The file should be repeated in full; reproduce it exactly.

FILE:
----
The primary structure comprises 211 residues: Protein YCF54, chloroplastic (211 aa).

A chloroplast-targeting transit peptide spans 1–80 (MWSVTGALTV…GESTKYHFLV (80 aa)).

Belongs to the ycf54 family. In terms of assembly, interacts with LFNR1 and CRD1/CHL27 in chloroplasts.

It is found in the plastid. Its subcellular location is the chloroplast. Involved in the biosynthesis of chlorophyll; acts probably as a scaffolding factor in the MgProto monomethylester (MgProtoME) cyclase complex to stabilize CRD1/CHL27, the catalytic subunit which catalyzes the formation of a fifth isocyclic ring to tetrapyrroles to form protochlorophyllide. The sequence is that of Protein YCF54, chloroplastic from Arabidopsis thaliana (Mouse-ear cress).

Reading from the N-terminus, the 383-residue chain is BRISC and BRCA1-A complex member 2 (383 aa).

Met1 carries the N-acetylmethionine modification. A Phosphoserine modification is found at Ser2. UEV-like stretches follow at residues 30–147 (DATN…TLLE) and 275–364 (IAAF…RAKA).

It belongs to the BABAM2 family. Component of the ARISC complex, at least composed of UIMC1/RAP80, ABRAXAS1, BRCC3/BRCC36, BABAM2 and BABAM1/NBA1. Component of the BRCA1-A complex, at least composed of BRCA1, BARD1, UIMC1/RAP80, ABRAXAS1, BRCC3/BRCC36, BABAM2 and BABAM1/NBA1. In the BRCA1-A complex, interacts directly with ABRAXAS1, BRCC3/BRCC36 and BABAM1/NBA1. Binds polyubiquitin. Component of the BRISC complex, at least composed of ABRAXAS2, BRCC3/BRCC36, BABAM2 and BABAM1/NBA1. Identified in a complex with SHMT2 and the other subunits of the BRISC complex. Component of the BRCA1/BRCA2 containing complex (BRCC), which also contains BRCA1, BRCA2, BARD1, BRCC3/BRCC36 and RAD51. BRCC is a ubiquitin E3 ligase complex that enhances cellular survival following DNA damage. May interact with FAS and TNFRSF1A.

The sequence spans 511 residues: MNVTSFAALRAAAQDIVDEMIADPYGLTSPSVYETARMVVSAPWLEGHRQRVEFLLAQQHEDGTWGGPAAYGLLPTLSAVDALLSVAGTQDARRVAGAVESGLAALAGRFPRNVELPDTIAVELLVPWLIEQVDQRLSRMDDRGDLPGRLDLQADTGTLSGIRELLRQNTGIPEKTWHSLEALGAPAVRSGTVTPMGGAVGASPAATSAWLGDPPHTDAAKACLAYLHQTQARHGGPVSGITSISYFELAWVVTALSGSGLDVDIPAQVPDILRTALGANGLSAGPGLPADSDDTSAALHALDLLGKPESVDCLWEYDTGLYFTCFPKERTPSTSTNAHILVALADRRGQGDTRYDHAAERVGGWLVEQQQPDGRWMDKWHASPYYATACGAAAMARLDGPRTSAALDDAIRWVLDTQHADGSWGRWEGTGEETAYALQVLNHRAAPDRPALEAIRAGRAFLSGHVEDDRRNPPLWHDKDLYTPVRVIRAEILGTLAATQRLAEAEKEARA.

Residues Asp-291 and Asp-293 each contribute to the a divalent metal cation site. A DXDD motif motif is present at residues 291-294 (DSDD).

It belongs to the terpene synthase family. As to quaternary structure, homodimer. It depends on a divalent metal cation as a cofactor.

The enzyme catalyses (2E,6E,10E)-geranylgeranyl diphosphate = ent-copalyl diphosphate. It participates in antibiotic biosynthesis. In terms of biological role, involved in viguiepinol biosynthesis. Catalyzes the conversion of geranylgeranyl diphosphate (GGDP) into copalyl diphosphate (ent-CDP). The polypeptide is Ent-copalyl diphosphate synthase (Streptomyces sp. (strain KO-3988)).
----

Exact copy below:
The primary structure comprises 211 residues: Protein YCF54, chloroplastic (211 aa).

A chloroplast-targeting transit peptide spans 1–80 (MWSVTGALTV…GESTKYHFLV (80 aa)).

Belongs to the ycf54 family. In terms of assembly, interacts with LFNR1 and CRD1/CHL27 in chloroplasts.

It is found in the plastid. Its subcellular location is the chloroplast. Involved in the biosynthesis of chlorophyll; acts probably as a scaffolding factor in the MgProto monomethylester (MgProtoME) cyclase complex to stabilize CRD1/CHL27, the catalytic subunit which catalyzes the formation of a fifth isocyclic ring to tetrapyrroles to form protochlorophyllide. The sequence is that of Protein YCF54, chloroplastic from Arabidopsis thaliana (Mouse-ear cress).

Reading from the N-terminus, the 383-residue chain is BRISC and BRCA1-A complex member 2 (383 aa).

Met1 carries the N-acetylmethionine modification. A Phosphoserine modification is found at Ser2. UEV-like stretches follow at residues 30–147 (DATN…TLLE) and 275–364 (IAAF…RAKA).

It belongs to the BABAM2 family. Component of the ARISC complex, at least composed of UIMC1/RAP80, ABRAXAS1, BRCC3/BRCC36, BABAM2 and BABAM1/NBA1. Component of the BRCA1-A complex, at least composed of BRCA1, BARD1, UIMC1/RAP80, ABRAXAS1, BRCC3/BRCC36, BABAM2 and BABAM1/NBA1. In the BRCA1-A complex, interacts directly with ABRAXAS1, BRCC3/BRCC36 and BABAM1/NBA1. Binds polyubiquitin. Component of the BRISC complex, at least composed of ABRAXAS2, BRCC3/BRCC36, BABAM2 and BABAM1/NBA1. Identified in a complex with SHMT2 and the other subunits of the BRISC complex. Component of the BRCA1/BRCA2 containing complex (BRCC), which also contains BRCA1, BRCA2, BARD1, BRCC3/BRCC36 and RAD51. BRCC is a ubiquitin E3 ligase complex that enhances cellular survival following DNA damage. May interact with FAS and TNFRSF1A.

The sequence spans 511 residues: MNVTSFAALRAAAQDIVDEMIADPYGLTSPSVYETARMVVSAPWLEGHRQRVEFLLAQQHEDGTWGGPAAYGLLPTLSAVDALLSVAGTQDARRVAGAVESGLAALAGRFPRNVELPDTIAVELLVPWLIEQVDQRLSRMDDRGDLPGRLDLQADTGTLSGIRELLRQNTGIPEKTWHSLEALGAPAVRSGTVTPMGGAVGASPAATSAWLGDPPHTDAAKACLAYLHQTQARHGGPVSGITSISYFELAWVVTALSGSGLDVDIPAQVPDILRTALGANGLSAGPGLPADSDDTSAALHALDLLGKPESVDCLWEYDTGLYFTCFPKERTPSTSTNAHILVALADRRGQGDTRYDHAAERVGGWLVEQQQPDGRWMDKWHASPYYATACGAAAMARLDGPRTSAALDDAIRWVLDTQHADGSWGRWEGTGEETAYALQVLNHRAAPDRPALEAIRAGRAFLSGHVEDDRRNPPLWHDKDLYTPVRVIRAEILGTLAATQRLAEAEKEARA.

Residues Asp-291 and Asp-293 each contribute to the a divalent metal cation site. A DXDD motif motif is present at residues 291-294 (DSDD).

It belongs to the terpene synthase family. As to quaternary structure, homodimer. It depends on a divalent metal cation as a cofactor.

The enzyme catalyses (2E,6E,10E)-geranylgeranyl diphosphate = ent-copalyl diphosphate. It participates in antibiotic biosynthesis. In terms of biological role, involved in viguiepinol biosynthesis. Catalyzes the conversion of geranylgeranyl diphosphate (GGDP) into copalyl diphosphate (ent-CDP). The polypeptide is Ent-copalyl diphosphate synthase (Streptomyces sp. (strain KO-3988)).